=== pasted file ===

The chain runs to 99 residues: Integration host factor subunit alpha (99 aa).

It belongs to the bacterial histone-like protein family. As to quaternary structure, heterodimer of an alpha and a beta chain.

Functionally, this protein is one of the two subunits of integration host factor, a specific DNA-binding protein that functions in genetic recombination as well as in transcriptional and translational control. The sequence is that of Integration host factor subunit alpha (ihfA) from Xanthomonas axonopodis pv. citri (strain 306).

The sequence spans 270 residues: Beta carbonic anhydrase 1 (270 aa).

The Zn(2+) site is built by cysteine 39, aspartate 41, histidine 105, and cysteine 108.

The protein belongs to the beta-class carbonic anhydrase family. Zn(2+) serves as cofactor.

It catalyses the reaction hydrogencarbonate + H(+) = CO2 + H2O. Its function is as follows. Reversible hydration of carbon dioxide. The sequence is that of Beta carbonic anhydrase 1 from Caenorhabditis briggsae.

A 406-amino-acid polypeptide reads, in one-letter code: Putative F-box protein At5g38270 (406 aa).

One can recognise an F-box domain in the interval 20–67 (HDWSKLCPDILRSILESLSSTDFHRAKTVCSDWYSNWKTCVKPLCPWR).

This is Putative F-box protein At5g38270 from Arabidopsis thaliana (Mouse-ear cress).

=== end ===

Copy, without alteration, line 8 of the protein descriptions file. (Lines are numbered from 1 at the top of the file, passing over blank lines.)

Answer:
A 406-amino-acid polypeptide reads, in one-letter code: Putative F-box protein At5g38270 (406 aa).